You really do have to hand it to Steve Schmidt et al on how they've managed to turn Obama's popularity into a liability. Just check out this bit of analysis from The Economist:

Mr Obama could certainly tone down the triumphalism: opting to make his acceptance speech not in the convention hall but in a 75,000-seater sports stadium seems like another mistake, akin to his hubristic rock-star’s tour of Europe.

I mean, it was one thing when Republicans managed to use John Kerry's war heroism against him. After all, Kerry left himself open to the attacks by basing too much of his campaign on his service record--especially when, among a good number of Vietnam Vets, he was a less than beloved figure because of his protests against the war. And if Kerry hadn't made that fateful decision to go windsurfing, I'm sure Karl Rove would have found some way to make his cycling or even his tossing a football on an airport tarmac into an issue against him.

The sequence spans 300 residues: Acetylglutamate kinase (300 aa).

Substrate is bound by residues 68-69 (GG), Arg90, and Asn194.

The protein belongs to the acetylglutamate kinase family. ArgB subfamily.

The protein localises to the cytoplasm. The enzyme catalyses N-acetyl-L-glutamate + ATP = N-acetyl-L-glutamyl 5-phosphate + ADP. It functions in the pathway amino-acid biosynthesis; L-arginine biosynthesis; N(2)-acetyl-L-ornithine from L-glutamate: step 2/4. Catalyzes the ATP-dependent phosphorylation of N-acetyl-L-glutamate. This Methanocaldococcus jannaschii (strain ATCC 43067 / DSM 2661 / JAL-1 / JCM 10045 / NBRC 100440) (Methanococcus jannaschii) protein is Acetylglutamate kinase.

But, in Obama's case, you'd think that his popularity--which is something extrinsic to the candidate--would be impossible to demonize. Sure, Hillary Clinton tried, with her digs at Obama for making nice speeches before big crowds, but those attacks ultimately fell short. It wasn't until the McCain campaign's celebrity ad--and the repeated meme in other McCain spots of Obama standing before adoring crowds chanting his name--that Obama's popularity came to be viewed as a sign of his own haughtiness. 

So was it a mistake for Obama to go to Europe and move his convention speech to a football stadium? I doubt it. Honestly, if Republicans can manage to turn those things into strikes against him, I imagine they can take pretty much anything Obama does and use it to their advantage. I suppose that's fatalistic, but I think it's important for the Obama campaign to stick to its game plan and just accept that, whatever he does, the GOP is going to find some way to use it against him. At this point, that appears to be the GOP's greatest strength.

--Jason Zengerle